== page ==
According to the World Health Organization, mental health is: “a state of well-being in which every individual realizes his or her own potential, can cope with the normal stresses of life, can work productively and fruitfully and is able to make a contribution to her or his community.”

In my home country of Nigeria, which has an estimated population of 186 million people, youth between the ages of 15 and 24 – a demographic which, due to a number of psychosocial and political factors, are most vulnerable to adverse mental health fluctuations - account for 19.48% of the population.

Psychiatrists say the most commonly diagnosed mental illnesses in Nigeria are mood disorders, such as depression and anxiety disorders. People who suffer from depression often experience long term feelings of sadness, emptiness and worthlessness, a low sense of self- esteem and suicidal thoughts. These can cause the individual to become alienated from their peers because of perceived unattractive personality traits or behaviours.

Some mental illnesses develop seemingly organically, whilst others may be induced by trauma or chemical experimentation. Psychoactive substance abuse among adolescents and youths is prevalent - cannabis, tranquilizers, cocaine and inhalants are some of the most commonly abused substances – and it accounts for around 10% of cases treated in all mental health facilities, making substance abuse one of the leading cause of mental disorders among youths between the ages of 18 and 25, this can be hard to reconcile with the commonly-held African myth that young people and children don’t suffer from mental health illnesses. But it is a very real truth that children and young adults do suffer from mental health disorders that can severely disrupt their ability to function at home, in school, and in the community. Studies have shown that mental health challenges manifest in 1 out of 5 children and adolescents in schools, including primary and high schools, as well as universities and other higher institutions. The resultant effect of this is an enormous margin within any given classroom of students suffering from compromised learning and academic performance.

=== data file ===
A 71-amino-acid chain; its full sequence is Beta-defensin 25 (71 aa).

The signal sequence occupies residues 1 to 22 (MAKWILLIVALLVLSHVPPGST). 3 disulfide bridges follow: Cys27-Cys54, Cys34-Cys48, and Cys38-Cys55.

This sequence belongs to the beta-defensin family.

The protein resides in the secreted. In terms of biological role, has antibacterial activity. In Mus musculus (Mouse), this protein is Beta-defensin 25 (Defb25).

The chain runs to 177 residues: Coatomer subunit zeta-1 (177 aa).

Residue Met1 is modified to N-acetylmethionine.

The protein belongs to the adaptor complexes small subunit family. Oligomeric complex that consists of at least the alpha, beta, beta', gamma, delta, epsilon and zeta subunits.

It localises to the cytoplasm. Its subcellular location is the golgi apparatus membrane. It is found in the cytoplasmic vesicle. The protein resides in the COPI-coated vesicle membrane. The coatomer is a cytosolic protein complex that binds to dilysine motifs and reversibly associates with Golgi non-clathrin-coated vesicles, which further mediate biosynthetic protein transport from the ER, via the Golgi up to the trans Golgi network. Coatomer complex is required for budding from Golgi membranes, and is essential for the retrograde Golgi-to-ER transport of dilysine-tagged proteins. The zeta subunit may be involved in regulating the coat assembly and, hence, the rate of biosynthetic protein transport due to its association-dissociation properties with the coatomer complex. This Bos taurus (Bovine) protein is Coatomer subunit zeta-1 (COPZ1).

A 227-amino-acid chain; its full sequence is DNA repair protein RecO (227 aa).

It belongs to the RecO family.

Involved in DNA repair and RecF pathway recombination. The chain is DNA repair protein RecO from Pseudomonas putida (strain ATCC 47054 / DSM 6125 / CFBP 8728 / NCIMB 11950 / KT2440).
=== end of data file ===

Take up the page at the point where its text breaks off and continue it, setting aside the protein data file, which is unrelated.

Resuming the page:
In Nigeria, the topic of mental health has not attracted much information; individuals with mental health challenges are often stigmatized, or neglected by their peers and family members due to the mistaken belief that their condition does not have a solution. In many cases, people with symptoms of mental illness either remain undiagnosed completely, or are not diagnosed swiftly enough to receive time-sensitive health intervention. Even with a diagnosis, the struggle remains. Many people diagnosed as living with some form of mental illness fail to receive appropriate treatment due to a lack of mental health infrastructure, stigma, and harmful traditional beliefs. Because Nigeria is a highly religious and superstitious country, rife with faith-healers and animists, any sign of abnormal behaviour or mental challenge is usually characterized as a “spiritual attack”, a demonic possession, or the consequences of some divine judgement. In these contexts, the victim may be rushed to any of the ubiquitous traditional healing centres that provide unverified – or even harmful – treatment options, and no thought is given to the notion of seeking appropriate medical attention.